In short, we’d highly recommend the Reproductive Medicine Group.

Now returning to regularly scheduled programming…

Yesterday was also graduation day for us. This was (thankfully / mercifully / hopefully) our last trip to the RE office. We’re now just a “normal couple” expecting their first kid. So, L will be headed back to her regular OB/GYN practice (after confirmation w/ Dr. G that it was “recommended” by her).

L’s first appointment at the OB’s office is next Wednesday. I think I’m planning to attend this appointment too. My schedule should allow for it, as I have a short business trip (leaving tomorrow, returning on Tuesday) to a conference.

Here’s a gift for the lovely parting contestants.

WTEWYE -- The Book

As a graduation gift from the RMG, we were given a copy of “What to Expect When You’re Expecting.” I’d been tempted to order this on Amazon, but then I opted not to because I’d read a lot of reviews that said (paraphrasing) “this book will scare the shit out of you.”

Not exactly something I thought we’d need. :-)

That said, having now read a lot of it, I think it’s only scary to the uber-fertiles, who are generally (as we all know) completely and utterly ignorant about matters of conception and pregnancy compared to their IF counterparts. I was surprised by both how much I already knew (good Paul!) and how much we’d already been through (good news!).

Conception: Ha! (ROFL) Check. (After writing a large one.)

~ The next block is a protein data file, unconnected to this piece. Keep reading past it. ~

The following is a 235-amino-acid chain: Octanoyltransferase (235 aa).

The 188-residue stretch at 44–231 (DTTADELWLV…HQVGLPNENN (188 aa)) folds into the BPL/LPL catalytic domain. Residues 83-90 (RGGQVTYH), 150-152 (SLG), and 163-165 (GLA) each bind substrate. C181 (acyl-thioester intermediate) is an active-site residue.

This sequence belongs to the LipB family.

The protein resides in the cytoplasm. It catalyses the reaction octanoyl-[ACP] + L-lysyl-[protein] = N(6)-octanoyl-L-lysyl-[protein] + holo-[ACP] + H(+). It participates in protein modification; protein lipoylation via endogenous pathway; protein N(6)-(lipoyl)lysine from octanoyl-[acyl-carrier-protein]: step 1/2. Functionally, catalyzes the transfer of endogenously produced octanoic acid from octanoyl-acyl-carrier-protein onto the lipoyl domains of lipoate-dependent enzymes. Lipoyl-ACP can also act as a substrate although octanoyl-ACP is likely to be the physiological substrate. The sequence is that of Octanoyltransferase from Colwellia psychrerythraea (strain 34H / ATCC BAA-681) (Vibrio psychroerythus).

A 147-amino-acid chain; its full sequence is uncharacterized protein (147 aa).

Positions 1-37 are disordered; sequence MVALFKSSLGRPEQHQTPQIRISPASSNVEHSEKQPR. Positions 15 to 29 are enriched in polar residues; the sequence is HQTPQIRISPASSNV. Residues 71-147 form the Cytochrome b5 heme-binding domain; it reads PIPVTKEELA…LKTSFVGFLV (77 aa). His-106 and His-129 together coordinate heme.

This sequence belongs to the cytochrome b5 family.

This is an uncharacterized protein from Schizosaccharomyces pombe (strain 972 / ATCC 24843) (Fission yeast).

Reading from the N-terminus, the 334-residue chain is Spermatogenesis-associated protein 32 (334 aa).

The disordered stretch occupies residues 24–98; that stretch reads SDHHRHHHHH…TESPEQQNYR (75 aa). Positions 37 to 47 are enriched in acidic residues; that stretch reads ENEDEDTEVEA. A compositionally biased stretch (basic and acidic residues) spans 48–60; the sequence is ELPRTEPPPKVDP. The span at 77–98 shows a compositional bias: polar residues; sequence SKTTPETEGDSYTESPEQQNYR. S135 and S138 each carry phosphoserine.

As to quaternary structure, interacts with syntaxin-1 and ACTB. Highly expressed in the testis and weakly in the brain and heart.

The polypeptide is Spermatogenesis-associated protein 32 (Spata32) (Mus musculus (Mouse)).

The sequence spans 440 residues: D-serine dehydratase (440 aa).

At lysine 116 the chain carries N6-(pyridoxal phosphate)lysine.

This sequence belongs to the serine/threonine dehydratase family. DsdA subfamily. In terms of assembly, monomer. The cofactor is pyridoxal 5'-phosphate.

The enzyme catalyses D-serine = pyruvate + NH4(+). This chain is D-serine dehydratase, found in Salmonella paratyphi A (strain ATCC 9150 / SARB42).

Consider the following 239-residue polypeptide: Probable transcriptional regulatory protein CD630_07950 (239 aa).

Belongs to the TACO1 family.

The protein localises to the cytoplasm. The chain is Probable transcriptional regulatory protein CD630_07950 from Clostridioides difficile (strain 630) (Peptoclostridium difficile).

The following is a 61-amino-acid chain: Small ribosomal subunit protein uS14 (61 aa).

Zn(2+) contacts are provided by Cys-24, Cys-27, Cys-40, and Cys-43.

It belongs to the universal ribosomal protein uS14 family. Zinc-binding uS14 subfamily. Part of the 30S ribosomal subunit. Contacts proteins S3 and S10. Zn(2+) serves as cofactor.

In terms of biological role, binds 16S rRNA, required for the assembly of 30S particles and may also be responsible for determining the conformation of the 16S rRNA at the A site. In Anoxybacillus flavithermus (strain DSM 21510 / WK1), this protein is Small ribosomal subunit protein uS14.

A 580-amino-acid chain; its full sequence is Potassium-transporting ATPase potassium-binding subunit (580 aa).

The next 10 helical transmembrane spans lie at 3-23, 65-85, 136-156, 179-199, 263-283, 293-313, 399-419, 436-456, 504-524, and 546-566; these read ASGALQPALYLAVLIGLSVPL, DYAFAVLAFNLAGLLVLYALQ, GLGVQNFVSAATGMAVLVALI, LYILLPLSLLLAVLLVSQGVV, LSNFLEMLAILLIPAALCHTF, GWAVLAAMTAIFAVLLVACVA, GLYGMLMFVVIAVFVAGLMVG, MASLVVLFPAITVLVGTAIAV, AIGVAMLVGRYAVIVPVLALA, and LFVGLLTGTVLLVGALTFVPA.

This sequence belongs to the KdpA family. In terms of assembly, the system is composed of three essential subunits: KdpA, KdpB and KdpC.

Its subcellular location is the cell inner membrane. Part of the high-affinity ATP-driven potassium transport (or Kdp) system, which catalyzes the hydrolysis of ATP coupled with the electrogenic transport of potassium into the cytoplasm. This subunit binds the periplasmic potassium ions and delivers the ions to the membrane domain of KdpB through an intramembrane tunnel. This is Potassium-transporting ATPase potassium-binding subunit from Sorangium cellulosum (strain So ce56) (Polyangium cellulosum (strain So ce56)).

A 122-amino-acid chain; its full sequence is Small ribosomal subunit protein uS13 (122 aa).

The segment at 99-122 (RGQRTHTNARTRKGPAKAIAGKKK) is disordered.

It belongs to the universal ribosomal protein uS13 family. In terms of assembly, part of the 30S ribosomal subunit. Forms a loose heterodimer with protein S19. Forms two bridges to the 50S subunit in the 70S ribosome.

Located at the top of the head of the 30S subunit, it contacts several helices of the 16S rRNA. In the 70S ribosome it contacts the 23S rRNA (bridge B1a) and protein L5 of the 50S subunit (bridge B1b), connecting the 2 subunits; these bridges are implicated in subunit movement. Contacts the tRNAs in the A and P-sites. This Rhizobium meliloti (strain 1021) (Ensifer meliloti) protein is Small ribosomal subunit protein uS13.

Dietary changes / restrictions: check.

Activity restrictions: check.

Symptoms: check, check, check.

First month: check.

Second month: check. (Well, nearly over…)

Knowing that shit can go wrong: check. (All too familiar).

So, “What to Expect When You’re Expecting” isn’t too scary at all (and an easy read).

No more PIO shots! Ohhh… maybe not!

Finally, we learned yesterday that L could stop the IM PIO shots, if she wished, and move on to Crinone (a Vaginal gel), but when we called the pharmacy we got a crazy price for the product ($405 for a 12 day supply, which we’d probably need to order twice).

Libby’s attitude: “Fuck that! I’ll stick with the shots.”

So, it seems that we’ll continue the PIO shots until: 1) we find a lower price for Crinone, 2) we get Crinone covered by my medical insurance (possible as this is for pregnancy, not infertility), 3) our doctor switches the prescription to a lower cost alternative, or 4) we simply make it through the end of week nine (when all progesterone support ends).